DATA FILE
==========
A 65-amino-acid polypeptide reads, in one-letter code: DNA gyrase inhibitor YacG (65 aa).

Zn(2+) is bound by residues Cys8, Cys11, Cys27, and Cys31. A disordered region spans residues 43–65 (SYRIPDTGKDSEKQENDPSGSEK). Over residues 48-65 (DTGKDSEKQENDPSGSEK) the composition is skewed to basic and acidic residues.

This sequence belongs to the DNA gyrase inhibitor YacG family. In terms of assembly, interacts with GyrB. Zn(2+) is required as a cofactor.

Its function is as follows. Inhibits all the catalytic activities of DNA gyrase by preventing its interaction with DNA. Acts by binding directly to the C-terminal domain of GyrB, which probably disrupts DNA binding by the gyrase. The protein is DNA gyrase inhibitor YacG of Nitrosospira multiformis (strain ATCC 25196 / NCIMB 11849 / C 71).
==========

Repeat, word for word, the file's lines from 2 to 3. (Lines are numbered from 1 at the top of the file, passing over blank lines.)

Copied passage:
Zn(2+) is bound by residues Cys8, Cys11, Cys27, and Cys31. A disordered region spans residues 43–65 (SYRIPDTGKDSEKQENDPSGSEK). Over residues 48-65 (DTGKDSEKQENDPSGSEK) the composition is skewed to basic and acidic residues.

This sequence belongs to the DNA gyrase inhibitor YacG family. In terms of assembly, interacts with GyrB. Zn(2+) is required as a cofactor.